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Noguez donor's firm got big cuts in property values

Taxable values for Douglas Emmett Inc.'s buildings were cut by $307 million after Noguez took office, resulting in refunds of more than $4.5 million in 2011.

July 02, 2012|By Jack Dolan and Doug Smith, Los Angeles Times
  • Los Angeles County Auditor-Controller Wendy Watanabe, right, and Assessor John Noguez, center, speak before county supervisors in April. An investigation of the assessor's office led Noguez to take an indefinite paid leave of absence.
Los Angeles County Auditor-Controller Wendy Watanabe, right, and Assessor… (Brian van der Brug, Los Angeles…)

In the years after the real estate bubble burst in 2008, Santa Monica-based Douglas Emmett Inc.'s pleas for tax breaks on its portfolio of posh office buildings met with only modest success.

Then in late 2010, John Noguez was elected Los Angeles County assessor. His biggest campaign contributors: Douglas Emmett's chief executive and his wife.

Within months, Noguez's office slashed the taxable value of the company's properties by $307 million, four times what Douglas Emmett had received in the previous four years, according to a Times analysis of tax records. The county ended up refunding the company more than $4.5 million in 2011.

The company's success last year stood out, even among other office building owners who bought at the height of the market and won reductions. Douglas Emmett's tax bills were reduced an average of 27% per building; for everyone else, it was 16%, the analysis found.

The Times described its analysis and conclusions to the company. Spokesman Steve Getzug explained the difference, saying "property owners may have pressed their cases to differing degrees with the assessor's office."

Getzug said the taxes on several Douglas Emmett properties should have been cut even more because the buildings were bought just before "the precipitous decline" in commercial property values in 2008.

The tax breaks, however, have caught the attention of prosecutors pursuing allegations of corruption within the assessor's office.

In mid-June, investigators with the district attorney's office interviewed a county appraiser about the tax reduction on one Douglas Emmett building. And David Demerjian, head of the district attorney's public corruption unit, said his team was looking into a tax break on the $21.5-million Pacific Palisades home of Douglas Emmett's chief executive, Jordan Kaplan.

So far, the broader investigation has led to searches of a dozen sites in two states and the arrest of a former county appraiser on 60 felony counts related to improper assessment reductions for wealthy Westside property owners.

It also prompted Noguez to take an indefinite paid leave of absence.

Noguez spent 19 months at the helm of the assessor's office, a powerful but low-profile agency responsible for setting taxable values on more than $1 trillion in real estate. Before winning the agency's top job, he worked for more than two decades as a county appraiser, specializing in large commercial properties.

Tapping a network of developers, landlords, tax consultants and others, Noguez raised more than $1 million during his successful campaign, far more than other candidates for the job. His most formidable opponent raised a bit less than $50,000.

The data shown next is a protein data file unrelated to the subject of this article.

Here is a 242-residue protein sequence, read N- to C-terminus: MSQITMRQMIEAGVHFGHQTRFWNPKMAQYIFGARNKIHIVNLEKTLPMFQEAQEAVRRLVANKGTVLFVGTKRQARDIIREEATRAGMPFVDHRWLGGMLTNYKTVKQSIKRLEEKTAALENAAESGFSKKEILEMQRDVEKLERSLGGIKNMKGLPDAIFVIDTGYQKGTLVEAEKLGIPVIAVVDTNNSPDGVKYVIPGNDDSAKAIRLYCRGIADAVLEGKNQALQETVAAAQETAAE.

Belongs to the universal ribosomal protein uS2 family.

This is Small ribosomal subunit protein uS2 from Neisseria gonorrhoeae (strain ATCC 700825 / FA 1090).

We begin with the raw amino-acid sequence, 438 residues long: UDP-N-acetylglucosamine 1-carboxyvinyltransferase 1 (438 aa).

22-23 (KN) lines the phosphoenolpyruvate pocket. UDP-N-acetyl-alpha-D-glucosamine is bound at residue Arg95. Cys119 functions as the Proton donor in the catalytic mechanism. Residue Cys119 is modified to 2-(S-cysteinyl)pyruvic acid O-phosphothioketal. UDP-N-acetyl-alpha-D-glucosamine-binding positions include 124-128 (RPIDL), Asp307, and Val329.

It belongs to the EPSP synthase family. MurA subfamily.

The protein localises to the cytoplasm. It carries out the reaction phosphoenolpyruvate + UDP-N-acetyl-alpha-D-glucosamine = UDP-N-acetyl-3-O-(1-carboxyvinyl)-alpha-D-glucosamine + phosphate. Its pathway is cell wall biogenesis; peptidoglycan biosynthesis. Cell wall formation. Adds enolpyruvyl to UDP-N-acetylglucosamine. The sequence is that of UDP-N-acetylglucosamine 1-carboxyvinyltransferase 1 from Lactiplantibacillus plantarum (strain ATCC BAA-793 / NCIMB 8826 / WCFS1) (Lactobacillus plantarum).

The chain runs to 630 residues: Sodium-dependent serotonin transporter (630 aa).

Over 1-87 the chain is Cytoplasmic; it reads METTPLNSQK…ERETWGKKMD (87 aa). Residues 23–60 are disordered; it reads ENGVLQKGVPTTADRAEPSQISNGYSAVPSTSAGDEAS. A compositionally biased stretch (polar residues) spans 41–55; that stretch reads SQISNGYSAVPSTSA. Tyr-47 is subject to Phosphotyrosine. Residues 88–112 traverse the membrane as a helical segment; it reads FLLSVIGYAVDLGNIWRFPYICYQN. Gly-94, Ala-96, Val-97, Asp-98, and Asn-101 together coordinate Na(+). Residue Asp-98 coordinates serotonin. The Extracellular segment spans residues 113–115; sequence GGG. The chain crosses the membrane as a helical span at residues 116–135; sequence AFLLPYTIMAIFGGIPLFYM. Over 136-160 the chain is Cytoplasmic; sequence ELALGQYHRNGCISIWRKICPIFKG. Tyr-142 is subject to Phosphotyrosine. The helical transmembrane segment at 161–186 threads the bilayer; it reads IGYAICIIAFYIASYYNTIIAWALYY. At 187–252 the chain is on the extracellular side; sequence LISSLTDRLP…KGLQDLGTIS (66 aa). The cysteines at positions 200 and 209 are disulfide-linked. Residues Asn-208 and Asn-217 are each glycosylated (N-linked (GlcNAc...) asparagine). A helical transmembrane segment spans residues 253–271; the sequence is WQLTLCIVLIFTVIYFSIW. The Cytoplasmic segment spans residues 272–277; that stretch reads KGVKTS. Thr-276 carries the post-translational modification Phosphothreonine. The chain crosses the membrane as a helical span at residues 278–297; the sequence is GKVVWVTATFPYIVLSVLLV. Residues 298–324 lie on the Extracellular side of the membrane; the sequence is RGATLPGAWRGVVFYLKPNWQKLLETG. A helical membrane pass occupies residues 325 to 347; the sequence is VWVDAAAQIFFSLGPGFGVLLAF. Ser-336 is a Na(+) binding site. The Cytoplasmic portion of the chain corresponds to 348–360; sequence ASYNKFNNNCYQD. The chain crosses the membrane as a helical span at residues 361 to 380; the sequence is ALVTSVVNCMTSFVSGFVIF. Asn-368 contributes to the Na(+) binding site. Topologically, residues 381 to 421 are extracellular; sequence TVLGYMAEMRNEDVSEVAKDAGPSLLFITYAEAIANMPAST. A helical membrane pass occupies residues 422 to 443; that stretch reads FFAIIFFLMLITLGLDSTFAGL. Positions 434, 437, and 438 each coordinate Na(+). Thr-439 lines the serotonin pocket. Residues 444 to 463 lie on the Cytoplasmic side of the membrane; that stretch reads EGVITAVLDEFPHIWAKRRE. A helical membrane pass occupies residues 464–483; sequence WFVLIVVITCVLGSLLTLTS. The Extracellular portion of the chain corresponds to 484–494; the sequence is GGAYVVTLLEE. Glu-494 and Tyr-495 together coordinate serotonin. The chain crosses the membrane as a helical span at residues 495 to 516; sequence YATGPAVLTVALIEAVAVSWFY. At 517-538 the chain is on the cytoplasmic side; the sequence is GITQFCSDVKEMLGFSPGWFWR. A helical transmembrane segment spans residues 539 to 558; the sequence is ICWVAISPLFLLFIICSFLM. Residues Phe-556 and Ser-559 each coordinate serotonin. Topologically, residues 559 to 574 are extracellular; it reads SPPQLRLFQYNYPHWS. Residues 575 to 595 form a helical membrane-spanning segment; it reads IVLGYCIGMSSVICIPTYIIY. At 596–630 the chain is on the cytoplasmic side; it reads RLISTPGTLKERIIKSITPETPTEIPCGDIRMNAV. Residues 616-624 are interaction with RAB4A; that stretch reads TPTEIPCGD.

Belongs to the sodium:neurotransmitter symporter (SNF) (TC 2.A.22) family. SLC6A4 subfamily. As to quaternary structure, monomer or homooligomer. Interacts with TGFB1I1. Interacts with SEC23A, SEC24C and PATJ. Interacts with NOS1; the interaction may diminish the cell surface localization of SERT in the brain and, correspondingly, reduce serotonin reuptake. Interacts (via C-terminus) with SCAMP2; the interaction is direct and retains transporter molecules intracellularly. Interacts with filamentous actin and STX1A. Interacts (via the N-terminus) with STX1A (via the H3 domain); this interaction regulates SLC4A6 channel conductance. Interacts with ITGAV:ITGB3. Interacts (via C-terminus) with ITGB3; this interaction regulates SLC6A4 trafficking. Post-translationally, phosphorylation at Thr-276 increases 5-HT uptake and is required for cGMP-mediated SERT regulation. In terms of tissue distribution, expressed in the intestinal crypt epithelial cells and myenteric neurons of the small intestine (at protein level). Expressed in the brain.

The Kaplans contributed $10,000 to Noguez, more than any other individual donors, giving the maximum $1,000 each in 2010 to his primary campaign account, general campaign account and a fund for his attorney's fees. The year after his election, they again gave the maximum to Noguez's attorney's fees account and to a new officeholder account.

Jordan Kaplan's parents and company executives gave an additional $20,000, records show.

None of them contributed to other county candidates in the 2010 election cycle. Kaplan and the other executives declined to be interviewed for this article.

In Noguez's first year in office his administration granted 23 tax reductions to Douglas Emmett, one of the largest commercial real estate firms in the West. The company owns 58 office buildings and nine luxury apartment complexes in Southern California and Hawaii, according to its website.

Reassessing the value of commercial property can be a complex process. Unlike homes, which almost always are taxed based on their sale price, office buildings also can be assessed on their income. When income declines — due to high vacancies or declining rents — owners can appeal for a lower valuation, a process that can take years.

Appeals are heard by an independent board in four small, windowless rooms in the basement of the county Hall of Administration.

A place most property owners in the county never see. For example, in the worst year of the recent real estate downturn, in 2008, fewer than 2% of Los Angeles property owners filed appeals.

Even among office building owners, only about a third who bought at the top of the market have sought relief since the crash, and just 17% of those won reductions, according to records from the county auditor-controller's office.

None of Douglas Emmett's reductions in 2011 made it to the board for a decision, records show. Noguez's top deputies or other staff approved them before the panel could weigh in.

The company's biggest victories were for a pair of buildings within half a mile of each other on a ritzy stretch of Wilshire Boulevard.

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